What are monoclonal antibodies?


There is a lot of terminology that comes with a breast cancer diagnosis which can be very overwhelming. You can be inundated with different words, treatments and drugs that you have never heard of before. Because of this, it can be difficult to remember them all after consultations when you may want to look up their meaning.

In targeted biological therapies the name of the drug may give an insight into the type of drug being used. For example, many targeted biological therapies end in “mab”, such as Trastuzumab, Bevacizumab and Atezolizumab. This “mab” stands for monoclonal antibody, a type of immunotherapy. This brings us to the next question – what are these monoclonal antibodies and how do they work?

Key Tip: Always look for the ‘mab’ at the end of drug name to determine whether it is a monoclonal antibody.

Monoclonal antibodies

Monoclonal antibodies are a class of drugs used in certain breast cancer treatments called targeted biological therapies. Antibodies are proteins that are capable of recognising certain proteins that live on the surface of cells. The antibodies attach to these proteins (see diagram). The term monoclonal just means one of many – monoclonal antibodies are simply identical antibodies. The behaviour of the cell can be altered when an antibody binds to the protein on the cell surface. They can be very effective as they have a very high binding affinity for specific cell surface proteins.

How monoclonal antibodies work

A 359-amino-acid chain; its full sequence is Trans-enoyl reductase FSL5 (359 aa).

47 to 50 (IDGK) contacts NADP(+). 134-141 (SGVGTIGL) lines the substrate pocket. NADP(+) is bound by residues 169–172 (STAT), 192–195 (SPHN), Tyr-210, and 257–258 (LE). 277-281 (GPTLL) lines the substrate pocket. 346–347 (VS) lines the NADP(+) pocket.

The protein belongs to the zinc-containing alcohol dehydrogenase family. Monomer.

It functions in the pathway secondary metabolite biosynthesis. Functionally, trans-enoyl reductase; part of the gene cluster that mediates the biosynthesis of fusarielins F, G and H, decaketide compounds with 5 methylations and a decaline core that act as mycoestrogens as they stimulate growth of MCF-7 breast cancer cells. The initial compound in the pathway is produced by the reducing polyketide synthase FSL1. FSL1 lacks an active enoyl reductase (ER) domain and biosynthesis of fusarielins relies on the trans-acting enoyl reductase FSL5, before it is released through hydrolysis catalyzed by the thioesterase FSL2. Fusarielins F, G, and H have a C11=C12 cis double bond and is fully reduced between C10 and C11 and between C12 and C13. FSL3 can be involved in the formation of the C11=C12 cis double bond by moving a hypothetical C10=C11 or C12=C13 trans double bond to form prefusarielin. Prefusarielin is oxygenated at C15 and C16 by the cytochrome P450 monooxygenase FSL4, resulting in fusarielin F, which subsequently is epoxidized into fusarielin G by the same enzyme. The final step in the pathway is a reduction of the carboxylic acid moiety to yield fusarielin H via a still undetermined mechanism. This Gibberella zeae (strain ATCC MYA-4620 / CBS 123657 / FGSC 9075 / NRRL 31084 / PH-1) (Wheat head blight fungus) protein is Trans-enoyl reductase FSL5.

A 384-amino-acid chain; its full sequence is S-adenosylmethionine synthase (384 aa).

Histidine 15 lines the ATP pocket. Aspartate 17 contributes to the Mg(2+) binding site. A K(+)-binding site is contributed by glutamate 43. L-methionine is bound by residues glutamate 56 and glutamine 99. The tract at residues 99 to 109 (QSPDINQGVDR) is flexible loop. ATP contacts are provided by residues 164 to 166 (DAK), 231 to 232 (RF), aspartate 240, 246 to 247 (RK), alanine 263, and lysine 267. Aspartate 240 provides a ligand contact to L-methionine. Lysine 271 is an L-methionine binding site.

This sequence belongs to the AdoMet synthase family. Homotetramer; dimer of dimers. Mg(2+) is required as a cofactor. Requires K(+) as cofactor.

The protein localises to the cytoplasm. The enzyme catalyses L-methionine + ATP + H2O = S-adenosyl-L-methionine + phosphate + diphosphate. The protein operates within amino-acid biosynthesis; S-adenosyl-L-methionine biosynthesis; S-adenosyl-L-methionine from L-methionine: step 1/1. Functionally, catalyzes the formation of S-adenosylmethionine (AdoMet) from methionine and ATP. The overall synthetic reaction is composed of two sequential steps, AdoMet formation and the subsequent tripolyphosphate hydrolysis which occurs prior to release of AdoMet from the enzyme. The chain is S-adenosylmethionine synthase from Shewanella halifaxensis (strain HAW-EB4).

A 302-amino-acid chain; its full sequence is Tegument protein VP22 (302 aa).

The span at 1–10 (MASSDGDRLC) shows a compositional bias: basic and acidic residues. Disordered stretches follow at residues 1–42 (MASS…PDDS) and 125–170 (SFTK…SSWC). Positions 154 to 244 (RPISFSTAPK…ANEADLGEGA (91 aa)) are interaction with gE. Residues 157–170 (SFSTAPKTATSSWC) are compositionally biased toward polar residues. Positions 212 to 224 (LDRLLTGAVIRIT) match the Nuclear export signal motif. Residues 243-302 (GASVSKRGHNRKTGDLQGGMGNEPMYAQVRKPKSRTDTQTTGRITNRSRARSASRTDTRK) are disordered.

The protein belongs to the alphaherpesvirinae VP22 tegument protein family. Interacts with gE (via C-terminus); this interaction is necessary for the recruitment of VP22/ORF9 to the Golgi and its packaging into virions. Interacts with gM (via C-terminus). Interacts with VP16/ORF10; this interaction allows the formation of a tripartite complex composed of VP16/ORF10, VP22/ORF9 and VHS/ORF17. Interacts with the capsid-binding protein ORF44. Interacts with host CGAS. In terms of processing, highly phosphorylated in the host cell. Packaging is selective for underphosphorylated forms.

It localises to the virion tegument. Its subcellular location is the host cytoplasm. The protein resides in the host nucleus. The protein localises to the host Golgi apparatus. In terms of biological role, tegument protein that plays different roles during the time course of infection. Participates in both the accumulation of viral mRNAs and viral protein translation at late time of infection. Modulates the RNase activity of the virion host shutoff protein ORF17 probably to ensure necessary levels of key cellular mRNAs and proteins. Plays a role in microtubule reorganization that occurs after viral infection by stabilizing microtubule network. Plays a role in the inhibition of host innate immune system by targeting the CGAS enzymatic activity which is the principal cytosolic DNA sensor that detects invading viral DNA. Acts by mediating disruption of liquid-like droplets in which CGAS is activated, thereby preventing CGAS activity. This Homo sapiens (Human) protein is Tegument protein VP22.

One example of a targeted biological therapy is Trastuzumab – a monoclonal antibody that targets the HER2 protein receptor.  HER2 can be over expressed in breast cancer cells. Due to this, you are likely to have had a test to see if you are are HER2 positive. This means that the tumour type contains many HER2 proteins. This could mean that you are eligible for treatment with Trastuzumab which is commercially know as Herceptin®. This monoclonal antibody is specific for HER2 receptor proteins and upon binding can alter cell division, attempting to slow down the growth of the breast cancer cells. Take a look at our blog post ‘The History of HER2 and Herceptin®’ to learn the story behind this successful therapy. 

How OWise can help with unfamiliar words

If you come across any words that you are unsure about in your appointments or when reading up on your diagnosis, OWise is there to help. You can refer to the glossary within the app at a click of a button to clarify and understand what certain words mean. You can record your appointments or jot down notes in the app throughout your appointments. This gives you easy reference later on when you are trying to remember all of the words that you may be unfamiliar with.

Let us know if this article has helped you. Do you have any comments or suggestions? 

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